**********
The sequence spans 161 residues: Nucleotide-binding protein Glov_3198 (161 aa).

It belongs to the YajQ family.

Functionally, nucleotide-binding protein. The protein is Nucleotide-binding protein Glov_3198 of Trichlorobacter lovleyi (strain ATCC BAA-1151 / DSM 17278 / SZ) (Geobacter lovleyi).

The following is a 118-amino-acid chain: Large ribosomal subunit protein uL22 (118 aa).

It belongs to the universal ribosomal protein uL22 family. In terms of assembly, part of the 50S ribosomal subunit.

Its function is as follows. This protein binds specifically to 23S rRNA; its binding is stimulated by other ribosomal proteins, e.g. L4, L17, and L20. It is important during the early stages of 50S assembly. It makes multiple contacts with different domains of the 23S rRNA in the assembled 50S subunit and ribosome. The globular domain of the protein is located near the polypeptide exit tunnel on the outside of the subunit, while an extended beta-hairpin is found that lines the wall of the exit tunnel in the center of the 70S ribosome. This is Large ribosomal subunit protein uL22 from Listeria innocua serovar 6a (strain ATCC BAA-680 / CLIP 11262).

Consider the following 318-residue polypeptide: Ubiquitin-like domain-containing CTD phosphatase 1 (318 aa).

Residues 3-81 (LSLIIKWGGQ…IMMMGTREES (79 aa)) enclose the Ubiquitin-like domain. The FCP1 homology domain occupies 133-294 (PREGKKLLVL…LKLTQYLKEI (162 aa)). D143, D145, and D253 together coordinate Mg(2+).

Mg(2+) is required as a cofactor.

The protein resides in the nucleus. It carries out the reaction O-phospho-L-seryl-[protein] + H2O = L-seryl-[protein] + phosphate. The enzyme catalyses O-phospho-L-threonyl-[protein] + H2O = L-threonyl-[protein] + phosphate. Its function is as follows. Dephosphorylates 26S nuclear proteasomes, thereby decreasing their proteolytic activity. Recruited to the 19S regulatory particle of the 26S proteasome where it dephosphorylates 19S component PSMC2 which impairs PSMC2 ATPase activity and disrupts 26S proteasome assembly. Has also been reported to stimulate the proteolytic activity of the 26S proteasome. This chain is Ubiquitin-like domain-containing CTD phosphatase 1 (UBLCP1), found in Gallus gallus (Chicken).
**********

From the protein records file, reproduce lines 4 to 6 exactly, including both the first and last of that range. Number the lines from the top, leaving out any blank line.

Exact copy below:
The following is a 118-amino-acid chain: Large ribosomal subunit protein uL22 (118 aa).

It belongs to the universal ribosomal protein uL22 family. In terms of assembly, part of the 50S ribosomal subunit.

Its function is as follows. This protein binds specifically to 23S rRNA; its binding is stimulated by other ribosomal proteins, e.g. L4, L17, and L20. It is important during the early stages of 50S assembly. It makes multiple contacts with different domains of the 23S rRNA in the assembled 50S subunit and ribosome. The globular domain of the protein is located near the polypeptide exit tunnel on the outside of the subunit, while an extended beta-hairpin is found that lines the wall of the exit tunnel in the center of the 70S ribosome. This is Large ribosomal subunit protein uL22 from Listeria innocua serovar 6a (strain ATCC BAA-680 / CLIP 11262).